Mortgages for people over 80 have become extinct following Leeds Building Society’s decision to stop lending to 85 year olds last week.
Leeds was the last lender to offer mortgages to those aged 85 but it has now reduced its age limit to 80, with the maximum age at application set at 70.
If the loan term extends into retirement, an additional affordability assessment may be required, based on expected retirement income.
The society is offering a specialist range of mortgages for borrowers aged more than 65 at the end of the mortgage term and these borrowers will not be able to apply for the society’s standard product range.
Matt Sutton, managing director of Emerald Finance, says lenders are pulling out of this market because of proposals included in the Financial Services Authority’s Mortgage Market Review.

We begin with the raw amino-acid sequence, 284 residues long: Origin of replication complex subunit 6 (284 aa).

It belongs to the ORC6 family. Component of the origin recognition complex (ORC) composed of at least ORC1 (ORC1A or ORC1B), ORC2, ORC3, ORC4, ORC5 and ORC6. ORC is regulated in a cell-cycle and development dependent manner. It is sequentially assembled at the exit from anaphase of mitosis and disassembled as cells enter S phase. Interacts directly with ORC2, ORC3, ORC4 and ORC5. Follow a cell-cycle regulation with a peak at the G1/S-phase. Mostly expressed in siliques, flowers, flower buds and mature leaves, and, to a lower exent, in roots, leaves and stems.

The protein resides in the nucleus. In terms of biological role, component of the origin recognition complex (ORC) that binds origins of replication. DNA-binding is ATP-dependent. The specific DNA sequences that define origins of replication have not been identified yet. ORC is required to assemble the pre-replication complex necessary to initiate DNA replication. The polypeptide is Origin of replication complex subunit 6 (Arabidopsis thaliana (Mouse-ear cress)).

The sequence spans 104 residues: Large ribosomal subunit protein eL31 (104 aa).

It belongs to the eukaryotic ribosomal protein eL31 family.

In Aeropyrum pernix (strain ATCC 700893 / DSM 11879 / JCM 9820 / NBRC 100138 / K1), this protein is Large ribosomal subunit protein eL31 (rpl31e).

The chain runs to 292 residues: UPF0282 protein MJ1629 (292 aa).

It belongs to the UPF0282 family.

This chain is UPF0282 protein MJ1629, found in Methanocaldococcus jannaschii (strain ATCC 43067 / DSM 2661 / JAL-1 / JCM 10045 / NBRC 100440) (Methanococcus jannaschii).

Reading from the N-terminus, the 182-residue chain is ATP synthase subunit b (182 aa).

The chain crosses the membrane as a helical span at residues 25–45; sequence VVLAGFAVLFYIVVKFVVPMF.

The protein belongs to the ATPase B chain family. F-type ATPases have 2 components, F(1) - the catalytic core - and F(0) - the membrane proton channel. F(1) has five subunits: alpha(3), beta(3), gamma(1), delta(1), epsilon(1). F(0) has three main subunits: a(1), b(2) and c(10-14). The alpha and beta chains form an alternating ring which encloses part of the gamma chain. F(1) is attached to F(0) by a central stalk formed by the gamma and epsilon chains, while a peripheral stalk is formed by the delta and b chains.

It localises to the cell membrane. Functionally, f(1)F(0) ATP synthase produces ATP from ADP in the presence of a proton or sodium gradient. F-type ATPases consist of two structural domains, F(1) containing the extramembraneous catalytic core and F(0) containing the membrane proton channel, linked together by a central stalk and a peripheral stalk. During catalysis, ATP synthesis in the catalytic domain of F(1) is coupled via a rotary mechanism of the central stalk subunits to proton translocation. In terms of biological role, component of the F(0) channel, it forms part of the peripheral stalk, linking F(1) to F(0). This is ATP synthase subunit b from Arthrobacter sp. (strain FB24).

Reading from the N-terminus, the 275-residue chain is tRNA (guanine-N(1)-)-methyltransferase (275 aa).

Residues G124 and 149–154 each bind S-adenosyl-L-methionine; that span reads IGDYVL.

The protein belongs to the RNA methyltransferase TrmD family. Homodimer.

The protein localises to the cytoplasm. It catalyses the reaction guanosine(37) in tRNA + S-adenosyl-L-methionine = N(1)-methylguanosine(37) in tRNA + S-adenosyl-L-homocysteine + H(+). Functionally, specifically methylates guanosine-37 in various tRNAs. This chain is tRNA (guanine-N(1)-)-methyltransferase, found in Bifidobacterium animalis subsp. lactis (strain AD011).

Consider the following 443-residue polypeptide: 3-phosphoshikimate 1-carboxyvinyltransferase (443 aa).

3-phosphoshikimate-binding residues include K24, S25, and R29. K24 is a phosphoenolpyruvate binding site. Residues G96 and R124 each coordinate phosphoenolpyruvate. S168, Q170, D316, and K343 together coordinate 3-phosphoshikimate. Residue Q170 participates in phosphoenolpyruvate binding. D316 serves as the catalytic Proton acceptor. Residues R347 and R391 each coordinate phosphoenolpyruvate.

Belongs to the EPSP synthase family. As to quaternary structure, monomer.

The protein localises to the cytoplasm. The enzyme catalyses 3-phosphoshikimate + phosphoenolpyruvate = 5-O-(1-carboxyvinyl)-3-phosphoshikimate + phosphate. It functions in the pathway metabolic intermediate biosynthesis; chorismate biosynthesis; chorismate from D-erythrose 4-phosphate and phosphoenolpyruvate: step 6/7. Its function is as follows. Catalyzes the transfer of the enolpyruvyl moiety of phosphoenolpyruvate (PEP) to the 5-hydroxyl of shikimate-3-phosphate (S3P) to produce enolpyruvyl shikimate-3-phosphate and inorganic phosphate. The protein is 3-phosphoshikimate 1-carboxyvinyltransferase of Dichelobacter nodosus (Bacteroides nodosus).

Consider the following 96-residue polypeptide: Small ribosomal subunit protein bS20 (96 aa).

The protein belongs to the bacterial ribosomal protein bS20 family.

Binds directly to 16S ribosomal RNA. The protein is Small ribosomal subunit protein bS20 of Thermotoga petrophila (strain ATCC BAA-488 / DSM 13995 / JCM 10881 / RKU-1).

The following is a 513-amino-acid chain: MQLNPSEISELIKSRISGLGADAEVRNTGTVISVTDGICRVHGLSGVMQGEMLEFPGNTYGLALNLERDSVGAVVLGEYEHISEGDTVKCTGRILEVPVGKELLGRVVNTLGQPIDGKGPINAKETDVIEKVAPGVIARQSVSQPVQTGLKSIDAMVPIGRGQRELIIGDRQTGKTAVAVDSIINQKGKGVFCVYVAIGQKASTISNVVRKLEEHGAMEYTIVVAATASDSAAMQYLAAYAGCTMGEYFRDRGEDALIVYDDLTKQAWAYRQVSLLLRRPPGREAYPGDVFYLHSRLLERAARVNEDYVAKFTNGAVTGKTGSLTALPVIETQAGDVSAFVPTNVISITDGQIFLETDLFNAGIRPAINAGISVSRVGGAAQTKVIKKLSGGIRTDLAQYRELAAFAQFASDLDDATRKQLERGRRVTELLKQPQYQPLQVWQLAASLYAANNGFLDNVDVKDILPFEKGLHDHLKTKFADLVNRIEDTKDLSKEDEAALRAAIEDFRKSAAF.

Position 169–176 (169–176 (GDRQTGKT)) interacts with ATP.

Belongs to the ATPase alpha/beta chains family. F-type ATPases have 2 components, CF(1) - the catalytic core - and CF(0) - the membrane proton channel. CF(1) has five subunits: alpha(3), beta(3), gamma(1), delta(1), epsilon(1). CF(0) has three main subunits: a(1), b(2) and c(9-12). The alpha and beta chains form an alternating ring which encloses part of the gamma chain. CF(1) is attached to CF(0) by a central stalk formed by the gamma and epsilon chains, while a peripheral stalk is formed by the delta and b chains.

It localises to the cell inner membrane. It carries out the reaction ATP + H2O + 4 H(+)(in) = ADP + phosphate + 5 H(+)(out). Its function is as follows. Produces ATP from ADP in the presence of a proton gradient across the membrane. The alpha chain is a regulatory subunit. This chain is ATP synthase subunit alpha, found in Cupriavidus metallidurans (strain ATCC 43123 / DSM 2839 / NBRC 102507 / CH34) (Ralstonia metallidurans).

The regulator has said it does not want to restrict lending into retirement but has raised concerns about the checks lenders have been carrying out to assess the viability of borrowers over 65.
Sutton says: “This move further reduces the options for those in retirement and further tightens the noose around the marketplace for those with good pension incomes but mortgages still in place.
“We meet countless clients who have a small but affordable mortgage but are being forced to downsize because they don’t want to take out an equity release scheme and can’t secure finance because lenders will not lend to their age group.”
He says with people living and working longer this is likely to be an increasingly important issue and the FSA needs to support those who responsibly lend into retirement.
Leeds also made changes to its interest-only criteria last week.
It has decided it will no longer accept inheritance as an acceptable repayment strategy for interest-only loans.